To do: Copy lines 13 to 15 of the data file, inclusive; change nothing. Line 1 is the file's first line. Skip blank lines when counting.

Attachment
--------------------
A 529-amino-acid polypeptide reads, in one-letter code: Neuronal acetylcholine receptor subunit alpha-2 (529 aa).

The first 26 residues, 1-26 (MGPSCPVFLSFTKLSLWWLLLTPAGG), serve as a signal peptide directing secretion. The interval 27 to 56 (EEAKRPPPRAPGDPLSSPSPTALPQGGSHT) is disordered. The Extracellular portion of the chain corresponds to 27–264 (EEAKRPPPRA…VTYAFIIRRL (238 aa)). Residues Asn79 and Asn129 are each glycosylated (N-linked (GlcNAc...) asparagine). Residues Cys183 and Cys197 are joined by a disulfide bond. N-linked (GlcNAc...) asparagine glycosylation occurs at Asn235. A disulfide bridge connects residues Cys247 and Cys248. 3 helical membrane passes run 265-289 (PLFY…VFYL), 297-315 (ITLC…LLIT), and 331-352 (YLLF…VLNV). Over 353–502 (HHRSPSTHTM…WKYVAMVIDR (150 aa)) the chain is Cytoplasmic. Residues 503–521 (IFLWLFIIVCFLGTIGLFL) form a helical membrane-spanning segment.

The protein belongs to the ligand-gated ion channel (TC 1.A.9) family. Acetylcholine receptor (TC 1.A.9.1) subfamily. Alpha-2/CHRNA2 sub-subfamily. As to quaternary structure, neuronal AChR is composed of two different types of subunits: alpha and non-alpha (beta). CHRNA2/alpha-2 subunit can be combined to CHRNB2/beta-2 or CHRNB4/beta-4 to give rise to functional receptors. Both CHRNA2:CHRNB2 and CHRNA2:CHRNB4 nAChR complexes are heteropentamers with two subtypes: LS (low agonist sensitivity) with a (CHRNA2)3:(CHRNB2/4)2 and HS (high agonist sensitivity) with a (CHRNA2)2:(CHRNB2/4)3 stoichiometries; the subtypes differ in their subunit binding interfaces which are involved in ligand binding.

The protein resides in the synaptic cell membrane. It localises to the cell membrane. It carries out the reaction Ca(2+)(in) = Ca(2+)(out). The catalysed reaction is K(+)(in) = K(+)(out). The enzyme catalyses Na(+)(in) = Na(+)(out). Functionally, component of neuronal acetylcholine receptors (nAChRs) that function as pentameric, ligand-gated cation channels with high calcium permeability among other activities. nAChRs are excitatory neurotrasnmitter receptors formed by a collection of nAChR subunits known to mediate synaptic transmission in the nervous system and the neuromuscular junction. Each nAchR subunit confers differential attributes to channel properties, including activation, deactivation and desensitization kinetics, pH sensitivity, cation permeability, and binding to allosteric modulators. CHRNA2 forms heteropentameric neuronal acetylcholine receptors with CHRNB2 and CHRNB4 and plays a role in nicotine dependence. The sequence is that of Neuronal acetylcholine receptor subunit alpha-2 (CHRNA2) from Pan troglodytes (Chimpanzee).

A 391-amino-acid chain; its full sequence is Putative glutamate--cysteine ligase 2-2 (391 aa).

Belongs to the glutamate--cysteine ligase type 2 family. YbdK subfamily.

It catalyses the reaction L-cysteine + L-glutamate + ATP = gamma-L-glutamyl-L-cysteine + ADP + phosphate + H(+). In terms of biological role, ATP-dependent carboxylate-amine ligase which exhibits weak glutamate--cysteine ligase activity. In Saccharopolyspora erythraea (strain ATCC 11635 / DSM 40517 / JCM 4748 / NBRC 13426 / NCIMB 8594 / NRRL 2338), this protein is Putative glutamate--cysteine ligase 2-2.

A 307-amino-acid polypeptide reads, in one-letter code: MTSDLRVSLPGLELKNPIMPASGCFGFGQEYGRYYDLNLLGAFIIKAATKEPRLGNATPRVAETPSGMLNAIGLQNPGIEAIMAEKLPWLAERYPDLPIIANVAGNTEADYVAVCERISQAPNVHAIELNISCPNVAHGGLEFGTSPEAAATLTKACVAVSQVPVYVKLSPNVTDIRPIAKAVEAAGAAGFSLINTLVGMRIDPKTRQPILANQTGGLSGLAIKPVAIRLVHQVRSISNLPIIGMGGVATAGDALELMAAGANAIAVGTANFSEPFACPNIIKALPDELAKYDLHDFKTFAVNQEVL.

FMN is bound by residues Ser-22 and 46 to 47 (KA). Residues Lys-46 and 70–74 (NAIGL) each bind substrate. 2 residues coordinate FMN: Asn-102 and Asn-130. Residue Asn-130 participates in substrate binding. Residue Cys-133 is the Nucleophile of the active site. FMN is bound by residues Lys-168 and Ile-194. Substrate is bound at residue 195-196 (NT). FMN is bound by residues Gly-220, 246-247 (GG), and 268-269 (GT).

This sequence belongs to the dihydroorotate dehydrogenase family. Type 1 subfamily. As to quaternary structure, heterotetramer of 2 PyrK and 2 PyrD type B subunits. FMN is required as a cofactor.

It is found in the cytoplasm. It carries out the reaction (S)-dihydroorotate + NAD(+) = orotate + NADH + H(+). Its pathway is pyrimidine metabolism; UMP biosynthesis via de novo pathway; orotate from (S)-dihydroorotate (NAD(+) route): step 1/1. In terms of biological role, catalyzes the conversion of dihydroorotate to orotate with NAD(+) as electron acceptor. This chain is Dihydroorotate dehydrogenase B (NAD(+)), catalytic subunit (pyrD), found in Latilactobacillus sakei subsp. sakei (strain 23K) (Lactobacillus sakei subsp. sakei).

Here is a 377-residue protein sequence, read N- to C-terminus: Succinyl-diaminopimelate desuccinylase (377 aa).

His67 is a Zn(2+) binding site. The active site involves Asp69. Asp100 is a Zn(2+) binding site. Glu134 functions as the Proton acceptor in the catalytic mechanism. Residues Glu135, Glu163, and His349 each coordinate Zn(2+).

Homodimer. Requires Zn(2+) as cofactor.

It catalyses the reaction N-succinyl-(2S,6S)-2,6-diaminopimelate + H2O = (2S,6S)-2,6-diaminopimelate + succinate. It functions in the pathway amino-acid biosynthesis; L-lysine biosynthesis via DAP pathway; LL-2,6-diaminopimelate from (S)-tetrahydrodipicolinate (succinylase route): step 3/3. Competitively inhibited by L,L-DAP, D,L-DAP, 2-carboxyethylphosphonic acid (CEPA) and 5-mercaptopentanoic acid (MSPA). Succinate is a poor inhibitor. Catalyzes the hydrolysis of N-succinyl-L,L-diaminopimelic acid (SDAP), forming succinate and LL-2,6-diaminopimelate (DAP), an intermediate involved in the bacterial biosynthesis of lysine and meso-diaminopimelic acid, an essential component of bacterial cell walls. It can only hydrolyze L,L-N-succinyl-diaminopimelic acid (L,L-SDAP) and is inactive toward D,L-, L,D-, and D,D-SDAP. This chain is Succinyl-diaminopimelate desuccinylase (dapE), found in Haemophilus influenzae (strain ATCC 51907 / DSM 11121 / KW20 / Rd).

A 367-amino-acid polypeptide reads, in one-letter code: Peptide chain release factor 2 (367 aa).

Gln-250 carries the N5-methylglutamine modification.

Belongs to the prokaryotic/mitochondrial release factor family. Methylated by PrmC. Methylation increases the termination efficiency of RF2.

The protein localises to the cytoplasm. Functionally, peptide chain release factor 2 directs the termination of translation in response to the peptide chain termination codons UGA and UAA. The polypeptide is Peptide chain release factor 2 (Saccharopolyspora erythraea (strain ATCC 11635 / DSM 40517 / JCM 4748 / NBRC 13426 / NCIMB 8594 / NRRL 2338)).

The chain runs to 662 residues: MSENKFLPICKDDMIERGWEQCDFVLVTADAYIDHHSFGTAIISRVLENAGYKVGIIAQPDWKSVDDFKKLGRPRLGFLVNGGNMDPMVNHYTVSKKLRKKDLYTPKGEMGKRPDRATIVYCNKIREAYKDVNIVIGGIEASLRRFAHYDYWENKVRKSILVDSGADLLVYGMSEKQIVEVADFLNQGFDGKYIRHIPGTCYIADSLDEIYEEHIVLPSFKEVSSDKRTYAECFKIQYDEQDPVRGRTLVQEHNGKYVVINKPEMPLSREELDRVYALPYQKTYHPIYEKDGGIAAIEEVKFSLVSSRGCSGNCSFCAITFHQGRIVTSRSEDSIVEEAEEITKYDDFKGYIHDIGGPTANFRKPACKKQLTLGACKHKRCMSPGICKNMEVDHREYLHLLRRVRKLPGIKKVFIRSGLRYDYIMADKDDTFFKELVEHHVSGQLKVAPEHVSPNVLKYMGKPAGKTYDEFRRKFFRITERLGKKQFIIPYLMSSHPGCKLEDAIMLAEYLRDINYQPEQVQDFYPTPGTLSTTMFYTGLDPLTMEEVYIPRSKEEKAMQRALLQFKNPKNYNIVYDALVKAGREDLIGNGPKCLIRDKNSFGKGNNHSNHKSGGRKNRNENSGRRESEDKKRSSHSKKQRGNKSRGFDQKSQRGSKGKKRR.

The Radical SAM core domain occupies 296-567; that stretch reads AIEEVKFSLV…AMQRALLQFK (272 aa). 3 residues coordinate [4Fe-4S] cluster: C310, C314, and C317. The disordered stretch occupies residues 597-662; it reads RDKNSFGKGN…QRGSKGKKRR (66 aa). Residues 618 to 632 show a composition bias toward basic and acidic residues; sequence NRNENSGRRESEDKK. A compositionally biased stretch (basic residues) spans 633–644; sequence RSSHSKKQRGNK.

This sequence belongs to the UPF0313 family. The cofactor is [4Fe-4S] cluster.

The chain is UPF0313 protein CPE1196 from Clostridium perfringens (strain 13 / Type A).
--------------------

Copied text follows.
His67 is a Zn(2+) binding site. The active site involves Asp69. Asp100 is a Zn(2+) binding site. Glu134 functions as the Proton acceptor in the catalytic mechanism. Residues Glu135, Glu163, and His349 each coordinate Zn(2+).

Homodimer. Requires Zn(2+) as cofactor.

It catalyses the reaction N-succinyl-(2S,6S)-2,6-diaminopimelate + H2O = (2S,6S)-2,6-diaminopimelate + succinate. It functions in the pathway amino-acid biosynthesis; L-lysine biosynthesis via DAP pathway; LL-2,6-diaminopimelate from (S)-tetrahydrodipicolinate (succinylase route): step 3/3. Competitively inhibited by L,L-DAP, D,L-DAP, 2-carboxyethylphosphonic acid (CEPA) and 5-mercaptopentanoic acid (MSPA). Succinate is a poor inhibitor. Catalyzes the hydrolysis of N-succinyl-L,L-diaminopimelic acid (SDAP), forming succinate and LL-2,6-diaminopimelate (DAP), an intermediate involved in the bacterial biosynthesis of lysine and meso-diaminopimelic acid, an essential component of bacterial cell walls. It can only hydrolyze L,L-N-succinyl-diaminopimelic acid (L,L-SDAP) and is inactive toward D,L-, L,D-, and D,D-SDAP. This chain is Succinyl-diaminopimelate desuccinylase (dapE), found in Haemophilus influenzae (strain ATCC 51907 / DSM 11121 / KW20 / Rd).